The articulation of everyday life and political activism are at the core of activism and the social movements of our times. Social media networks have come to be seen as privileged spaces of mobilization, diffusion of information, and exchanges of experiences. Nuit Debout has inspired many recent protest movements that have multiplied via online connections. It has also (re)connected numerous “online activists” to local spaces, meetings, and initiatives in their neighbourhoods and towns. At Place de la République, as in many Occupy camps, social networks have also forged experiences both on-site and online. In Paris, as in many cities before, citizens have occupied public spaces to reaffirm their public and political character, re-deploying the meaning and repertoire of “temporary autonomous zones” (a term coined by Hakim Bey in his eponymously titled TAZ: The Temporary Autonomous Zone, Ontological Anarchy, Poetic Terrorism), alter-globalization activists’ camps, and spaces of democratic experimentation. These physical connections have been so essential that different movements have come to be identified with the spaces they occupied: Tahrir in Cairo, Plaza del Sol in Madrid, Syntagma in Athens, Gezi Park in Istanbul, Zuccotti Park in New York, Chistye Prudy in Moscow. Mobilizations on the streets and in public squares have often been strengthened, not replaced, by online activism.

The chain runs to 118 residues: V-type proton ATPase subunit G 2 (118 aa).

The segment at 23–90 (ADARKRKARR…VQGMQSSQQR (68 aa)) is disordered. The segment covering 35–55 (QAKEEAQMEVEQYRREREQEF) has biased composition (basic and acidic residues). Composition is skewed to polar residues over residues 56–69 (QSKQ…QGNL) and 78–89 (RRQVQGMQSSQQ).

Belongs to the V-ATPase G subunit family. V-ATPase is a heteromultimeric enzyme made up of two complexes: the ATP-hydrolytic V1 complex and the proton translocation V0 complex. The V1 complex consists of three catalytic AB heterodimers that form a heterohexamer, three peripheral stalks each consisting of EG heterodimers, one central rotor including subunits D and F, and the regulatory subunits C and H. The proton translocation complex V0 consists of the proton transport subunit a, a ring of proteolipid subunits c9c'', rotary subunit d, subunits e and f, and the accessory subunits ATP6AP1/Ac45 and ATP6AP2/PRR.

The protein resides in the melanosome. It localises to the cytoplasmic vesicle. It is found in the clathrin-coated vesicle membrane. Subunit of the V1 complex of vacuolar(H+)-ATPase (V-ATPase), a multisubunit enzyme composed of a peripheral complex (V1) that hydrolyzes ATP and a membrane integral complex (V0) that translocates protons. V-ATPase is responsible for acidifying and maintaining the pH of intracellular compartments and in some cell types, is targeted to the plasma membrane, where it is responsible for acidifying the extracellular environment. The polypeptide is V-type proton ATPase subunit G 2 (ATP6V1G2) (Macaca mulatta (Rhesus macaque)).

The false disconnection between activism on and offline points to another questionable disconnection: between everyday life and politics. Political participation is often considered from an analytical angle that disconnects public space from everyday life (which nowadays includes the Internet), as if only those actions reflecting political institutions and reiterated in the mass media mattered. By contrast, todays’ movements mark the beginning of a return: this decade demonstrates a profoundly amalgamated private life and public involvement. Friendship, social ties, and commitments are linked amidst a viral diffusion of alternative information, militant experiences, and Occupy camps. To express oneself and to live a strong personal experience are an integral part of a form of activism that, as Dominique Cardon argues in La démocratie Internet (Seuil, 2010), “does not expect a ‘coming out’ as was the case with the militant figure that was ready to sacrifice her private life so as to devote herself to the general wellbeing” (p. 72). More than any other medium, social media such as Twitter and Facebook mix private life and public involvement, yielding platforms for individual expression and collective action.

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Christine Emeran